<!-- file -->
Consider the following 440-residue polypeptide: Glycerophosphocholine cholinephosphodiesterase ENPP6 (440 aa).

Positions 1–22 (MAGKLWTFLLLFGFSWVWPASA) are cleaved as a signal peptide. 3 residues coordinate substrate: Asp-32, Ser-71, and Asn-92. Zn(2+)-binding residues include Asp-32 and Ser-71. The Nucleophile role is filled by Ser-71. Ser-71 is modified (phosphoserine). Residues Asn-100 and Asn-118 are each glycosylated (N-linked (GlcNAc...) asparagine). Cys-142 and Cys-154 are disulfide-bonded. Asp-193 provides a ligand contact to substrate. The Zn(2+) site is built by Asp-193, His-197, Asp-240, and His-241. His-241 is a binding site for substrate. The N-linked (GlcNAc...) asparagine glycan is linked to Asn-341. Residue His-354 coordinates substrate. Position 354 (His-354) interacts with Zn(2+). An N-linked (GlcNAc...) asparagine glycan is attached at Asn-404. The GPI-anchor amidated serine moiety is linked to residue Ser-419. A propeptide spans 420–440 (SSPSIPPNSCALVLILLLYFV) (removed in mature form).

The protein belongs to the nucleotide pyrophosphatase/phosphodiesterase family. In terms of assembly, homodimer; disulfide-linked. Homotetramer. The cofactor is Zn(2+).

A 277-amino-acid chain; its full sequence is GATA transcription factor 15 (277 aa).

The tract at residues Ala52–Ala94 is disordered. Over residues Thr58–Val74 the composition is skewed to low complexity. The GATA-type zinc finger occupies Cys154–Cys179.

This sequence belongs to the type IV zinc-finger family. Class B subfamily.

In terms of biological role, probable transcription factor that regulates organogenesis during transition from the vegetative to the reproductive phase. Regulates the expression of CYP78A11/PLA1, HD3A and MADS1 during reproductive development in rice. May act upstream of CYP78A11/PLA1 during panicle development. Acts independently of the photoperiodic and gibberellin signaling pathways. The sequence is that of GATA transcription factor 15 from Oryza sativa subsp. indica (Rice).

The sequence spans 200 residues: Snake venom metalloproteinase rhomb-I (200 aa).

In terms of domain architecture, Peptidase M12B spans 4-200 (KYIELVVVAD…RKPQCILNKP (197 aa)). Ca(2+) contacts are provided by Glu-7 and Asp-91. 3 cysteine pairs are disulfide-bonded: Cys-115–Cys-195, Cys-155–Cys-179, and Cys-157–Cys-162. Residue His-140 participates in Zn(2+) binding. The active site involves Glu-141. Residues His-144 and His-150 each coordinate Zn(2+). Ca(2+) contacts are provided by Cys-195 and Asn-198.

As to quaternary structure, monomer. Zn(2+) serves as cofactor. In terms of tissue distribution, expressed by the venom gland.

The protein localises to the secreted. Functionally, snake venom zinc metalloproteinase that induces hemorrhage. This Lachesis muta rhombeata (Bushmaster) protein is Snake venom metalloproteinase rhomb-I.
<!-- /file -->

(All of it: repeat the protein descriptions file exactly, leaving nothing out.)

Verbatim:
Consider the following 440-residue polypeptide: Glycerophosphocholine cholinephosphodiesterase ENPP6 (440 aa).

Positions 1–22 (MAGKLWTFLLLFGFSWVWPASA) are cleaved as a signal peptide. 3 residues coordinate substrate: Asp-32, Ser-71, and Asn-92. Zn(2+)-binding residues include Asp-32 and Ser-71. The Nucleophile role is filled by Ser-71. Ser-71 is modified (phosphoserine). Residues Asn-100 and Asn-118 are each glycosylated (N-linked (GlcNAc...) asparagine). Cys-142 and Cys-154 are disulfide-bonded. Asp-193 provides a ligand contact to substrate. The Zn(2+) site is built by Asp-193, His-197, Asp-240, and His-241. His-241 is a binding site for substrate. The N-linked (GlcNAc...) asparagine glycan is linked to Asn-341. Residue His-354 coordinates substrate. Position 354 (His-354) interacts with Zn(2+). An N-linked (GlcNAc...) asparagine glycan is attached at Asn-404. The GPI-anchor amidated serine moiety is linked to residue Ser-419. A propeptide spans 420–440 (SSPSIPPNSCALVLILLLYFV) (removed in mature form).

The protein belongs to the nucleotide pyrophosphatase/phosphodiesterase family. In terms of assembly, homodimer; disulfide-linked. Homotetramer. The cofactor is Zn(2+).

A 277-amino-acid chain; its full sequence is GATA transcription factor 15 (277 aa).

The tract at residues Ala52–Ala94 is disordered. Over residues Thr58–Val74 the composition is skewed to low complexity. The GATA-type zinc finger occupies Cys154–Cys179.

This sequence belongs to the type IV zinc-finger family. Class B subfamily.

In terms of biological role, probable transcription factor that regulates organogenesis during transition from the vegetative to the reproductive phase. Regulates the expression of CYP78A11/PLA1, HD3A and MADS1 during reproductive development in rice. May act upstream of CYP78A11/PLA1 during panicle development. Acts independently of the photoperiodic and gibberellin signaling pathways. The sequence is that of GATA transcription factor 15 from Oryza sativa subsp. indica (Rice).

The sequence spans 200 residues: Snake venom metalloproteinase rhomb-I (200 aa).

In terms of domain architecture, Peptidase M12B spans 4-200 (KYIELVVVAD…RKPQCILNKP (197 aa)). Ca(2+) contacts are provided by Glu-7 and Asp-91. 3 cysteine pairs are disulfide-bonded: Cys-115–Cys-195, Cys-155–Cys-179, and Cys-157–Cys-162. Residue His-140 participates in Zn(2+) binding. The active site involves Glu-141. Residues His-144 and His-150 each coordinate Zn(2+). Ca(2+) contacts are provided by Cys-195 and Asn-198.

As to quaternary structure, monomer. Zn(2+) serves as cofactor. In terms of tissue distribution, expressed by the venom gland.

The protein localises to the secreted. Functionally, snake venom zinc metalloproteinase that induces hemorrhage. This Lachesis muta rhombeata (Bushmaster) protein is Snake venom metalloproteinase rhomb-I.